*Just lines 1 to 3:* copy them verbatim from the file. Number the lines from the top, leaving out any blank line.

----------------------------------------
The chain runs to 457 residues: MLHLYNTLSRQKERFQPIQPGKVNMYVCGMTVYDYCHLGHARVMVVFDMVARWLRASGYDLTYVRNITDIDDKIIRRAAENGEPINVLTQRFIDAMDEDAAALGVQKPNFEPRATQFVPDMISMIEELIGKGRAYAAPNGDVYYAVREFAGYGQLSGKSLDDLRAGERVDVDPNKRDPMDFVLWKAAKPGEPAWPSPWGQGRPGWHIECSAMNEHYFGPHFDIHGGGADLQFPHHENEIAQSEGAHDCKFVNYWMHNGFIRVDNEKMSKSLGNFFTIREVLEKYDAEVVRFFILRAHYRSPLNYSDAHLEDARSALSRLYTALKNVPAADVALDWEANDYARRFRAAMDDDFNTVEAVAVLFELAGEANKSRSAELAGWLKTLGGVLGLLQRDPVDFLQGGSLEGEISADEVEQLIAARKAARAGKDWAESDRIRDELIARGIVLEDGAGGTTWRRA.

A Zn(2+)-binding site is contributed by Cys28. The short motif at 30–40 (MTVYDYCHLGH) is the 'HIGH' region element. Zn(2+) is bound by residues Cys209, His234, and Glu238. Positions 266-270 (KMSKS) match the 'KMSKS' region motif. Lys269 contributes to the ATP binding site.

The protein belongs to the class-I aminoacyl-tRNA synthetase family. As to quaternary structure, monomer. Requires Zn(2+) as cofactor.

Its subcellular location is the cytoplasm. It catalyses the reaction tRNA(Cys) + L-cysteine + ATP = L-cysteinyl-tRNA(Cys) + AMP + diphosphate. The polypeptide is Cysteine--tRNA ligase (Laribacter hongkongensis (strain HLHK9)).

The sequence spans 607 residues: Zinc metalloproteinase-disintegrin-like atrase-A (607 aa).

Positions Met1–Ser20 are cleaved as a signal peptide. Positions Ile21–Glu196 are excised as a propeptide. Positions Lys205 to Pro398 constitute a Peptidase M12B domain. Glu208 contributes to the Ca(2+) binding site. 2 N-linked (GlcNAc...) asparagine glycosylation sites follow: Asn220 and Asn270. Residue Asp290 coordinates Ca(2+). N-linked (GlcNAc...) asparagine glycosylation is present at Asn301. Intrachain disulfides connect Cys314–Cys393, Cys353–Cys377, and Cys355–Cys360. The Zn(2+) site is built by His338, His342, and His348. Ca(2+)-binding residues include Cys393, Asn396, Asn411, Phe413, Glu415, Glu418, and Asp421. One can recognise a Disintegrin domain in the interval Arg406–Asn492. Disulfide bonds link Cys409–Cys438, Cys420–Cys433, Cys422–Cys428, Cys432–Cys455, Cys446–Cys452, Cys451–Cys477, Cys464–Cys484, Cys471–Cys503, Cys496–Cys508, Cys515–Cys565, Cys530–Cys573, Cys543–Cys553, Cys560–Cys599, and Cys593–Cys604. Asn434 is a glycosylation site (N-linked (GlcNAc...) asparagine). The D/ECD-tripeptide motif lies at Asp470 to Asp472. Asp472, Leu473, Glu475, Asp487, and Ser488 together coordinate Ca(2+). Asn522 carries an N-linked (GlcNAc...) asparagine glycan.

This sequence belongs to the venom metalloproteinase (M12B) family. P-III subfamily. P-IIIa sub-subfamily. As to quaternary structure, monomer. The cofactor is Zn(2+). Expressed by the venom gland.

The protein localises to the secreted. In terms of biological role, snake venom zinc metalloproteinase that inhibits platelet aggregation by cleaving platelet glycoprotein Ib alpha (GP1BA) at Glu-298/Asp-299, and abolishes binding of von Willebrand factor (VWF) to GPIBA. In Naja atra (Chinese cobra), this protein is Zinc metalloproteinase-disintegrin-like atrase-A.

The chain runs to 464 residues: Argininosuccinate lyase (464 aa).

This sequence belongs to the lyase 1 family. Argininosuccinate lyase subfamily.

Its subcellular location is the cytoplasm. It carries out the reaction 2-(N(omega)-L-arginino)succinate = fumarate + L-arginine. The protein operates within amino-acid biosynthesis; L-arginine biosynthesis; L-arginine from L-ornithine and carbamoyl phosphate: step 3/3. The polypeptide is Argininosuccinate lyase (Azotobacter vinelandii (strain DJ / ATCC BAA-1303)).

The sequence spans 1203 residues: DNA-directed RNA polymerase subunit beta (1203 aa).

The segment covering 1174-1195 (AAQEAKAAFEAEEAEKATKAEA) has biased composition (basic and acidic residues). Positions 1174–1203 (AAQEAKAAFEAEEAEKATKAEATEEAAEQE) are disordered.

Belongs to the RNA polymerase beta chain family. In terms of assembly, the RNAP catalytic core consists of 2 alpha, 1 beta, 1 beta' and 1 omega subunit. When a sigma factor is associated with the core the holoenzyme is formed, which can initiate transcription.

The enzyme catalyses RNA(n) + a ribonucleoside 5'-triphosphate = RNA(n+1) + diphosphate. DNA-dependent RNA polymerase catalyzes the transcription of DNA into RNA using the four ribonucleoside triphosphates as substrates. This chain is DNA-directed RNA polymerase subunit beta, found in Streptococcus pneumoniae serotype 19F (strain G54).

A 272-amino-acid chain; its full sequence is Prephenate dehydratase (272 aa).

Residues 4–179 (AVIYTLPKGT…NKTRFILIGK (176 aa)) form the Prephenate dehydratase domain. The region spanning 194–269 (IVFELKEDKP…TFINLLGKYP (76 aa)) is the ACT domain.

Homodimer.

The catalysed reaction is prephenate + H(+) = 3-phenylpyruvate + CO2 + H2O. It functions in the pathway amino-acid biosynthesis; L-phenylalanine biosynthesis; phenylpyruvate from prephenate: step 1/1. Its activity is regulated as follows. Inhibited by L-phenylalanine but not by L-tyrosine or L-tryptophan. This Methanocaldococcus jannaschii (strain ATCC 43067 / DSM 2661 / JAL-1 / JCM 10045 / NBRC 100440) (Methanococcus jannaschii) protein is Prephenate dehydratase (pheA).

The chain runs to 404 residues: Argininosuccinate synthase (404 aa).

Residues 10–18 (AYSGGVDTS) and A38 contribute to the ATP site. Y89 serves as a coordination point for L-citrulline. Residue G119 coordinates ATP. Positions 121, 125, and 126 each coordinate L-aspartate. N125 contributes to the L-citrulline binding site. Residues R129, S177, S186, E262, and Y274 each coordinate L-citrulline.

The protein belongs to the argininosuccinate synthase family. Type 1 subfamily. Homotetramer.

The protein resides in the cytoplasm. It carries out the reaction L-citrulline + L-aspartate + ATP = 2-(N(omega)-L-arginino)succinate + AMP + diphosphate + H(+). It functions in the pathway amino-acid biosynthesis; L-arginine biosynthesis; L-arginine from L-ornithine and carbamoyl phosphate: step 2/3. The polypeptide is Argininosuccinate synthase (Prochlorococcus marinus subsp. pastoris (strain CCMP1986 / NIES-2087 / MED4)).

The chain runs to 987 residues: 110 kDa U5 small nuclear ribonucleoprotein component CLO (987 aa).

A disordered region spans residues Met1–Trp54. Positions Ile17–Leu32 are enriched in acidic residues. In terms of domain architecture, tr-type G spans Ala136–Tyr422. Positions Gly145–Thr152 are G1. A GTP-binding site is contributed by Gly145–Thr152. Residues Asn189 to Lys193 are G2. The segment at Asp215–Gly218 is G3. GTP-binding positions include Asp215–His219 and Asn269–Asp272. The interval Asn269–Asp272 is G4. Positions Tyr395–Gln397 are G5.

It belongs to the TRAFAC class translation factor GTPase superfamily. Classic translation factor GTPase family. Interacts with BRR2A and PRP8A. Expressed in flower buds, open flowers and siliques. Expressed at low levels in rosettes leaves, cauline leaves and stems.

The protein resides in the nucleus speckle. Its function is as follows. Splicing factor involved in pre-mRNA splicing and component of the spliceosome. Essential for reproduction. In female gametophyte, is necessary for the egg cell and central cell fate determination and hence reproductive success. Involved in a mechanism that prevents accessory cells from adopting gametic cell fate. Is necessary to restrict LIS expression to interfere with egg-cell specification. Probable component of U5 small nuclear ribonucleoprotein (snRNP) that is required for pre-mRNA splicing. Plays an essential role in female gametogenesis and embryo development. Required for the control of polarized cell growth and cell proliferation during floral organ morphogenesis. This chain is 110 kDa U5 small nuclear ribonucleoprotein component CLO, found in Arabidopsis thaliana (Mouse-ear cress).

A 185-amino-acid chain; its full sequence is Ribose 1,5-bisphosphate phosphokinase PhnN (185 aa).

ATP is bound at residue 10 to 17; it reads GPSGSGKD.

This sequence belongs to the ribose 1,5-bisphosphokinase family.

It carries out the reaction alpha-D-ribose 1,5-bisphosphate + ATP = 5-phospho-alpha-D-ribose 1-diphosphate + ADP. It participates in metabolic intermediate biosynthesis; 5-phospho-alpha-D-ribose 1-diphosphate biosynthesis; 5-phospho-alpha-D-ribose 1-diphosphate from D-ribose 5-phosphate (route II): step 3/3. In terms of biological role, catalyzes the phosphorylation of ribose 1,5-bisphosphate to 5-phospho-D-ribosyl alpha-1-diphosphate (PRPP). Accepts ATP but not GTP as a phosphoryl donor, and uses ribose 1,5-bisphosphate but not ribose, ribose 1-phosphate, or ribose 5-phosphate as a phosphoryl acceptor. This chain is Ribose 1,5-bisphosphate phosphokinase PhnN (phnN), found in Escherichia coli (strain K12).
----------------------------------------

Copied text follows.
The chain runs to 457 residues: MLHLYNTLSRQKERFQPIQPGKVNMYVCGMTVYDYCHLGHARVMVVFDMVARWLRASGYDLTYVRNITDIDDKIIRRAAENGEPINVLTQRFIDAMDEDAAALGVQKPNFEPRATQFVPDMISMIEELIGKGRAYAAPNGDVYYAVREFAGYGQLSGKSLDDLRAGERVDVDPNKRDPMDFVLWKAAKPGEPAWPSPWGQGRPGWHIECSAMNEHYFGPHFDIHGGGADLQFPHHENEIAQSEGAHDCKFVNYWMHNGFIRVDNEKMSKSLGNFFTIREVLEKYDAEVVRFFILRAHYRSPLNYSDAHLEDARSALSRLYTALKNVPAADVALDWEANDYARRFRAAMDDDFNTVEAVAVLFELAGEANKSRSAELAGWLKTLGGVLGLLQRDPVDFLQGGSLEGEISADEVEQLIAARKAARAGKDWAESDRIRDELIARGIVLEDGAGGTTWRRA.

A Zn(2+)-binding site is contributed by Cys28. The short motif at 30–40 (MTVYDYCHLGH) is the 'HIGH' region element. Zn(2+) is bound by residues Cys209, His234, and Glu238. Positions 266-270 (KMSKS) match the 'KMSKS' region motif. Lys269 contributes to the ATP binding site.

The protein belongs to the class-I aminoacyl-tRNA synthetase family. As to quaternary structure, monomer. Requires Zn(2+) as cofactor.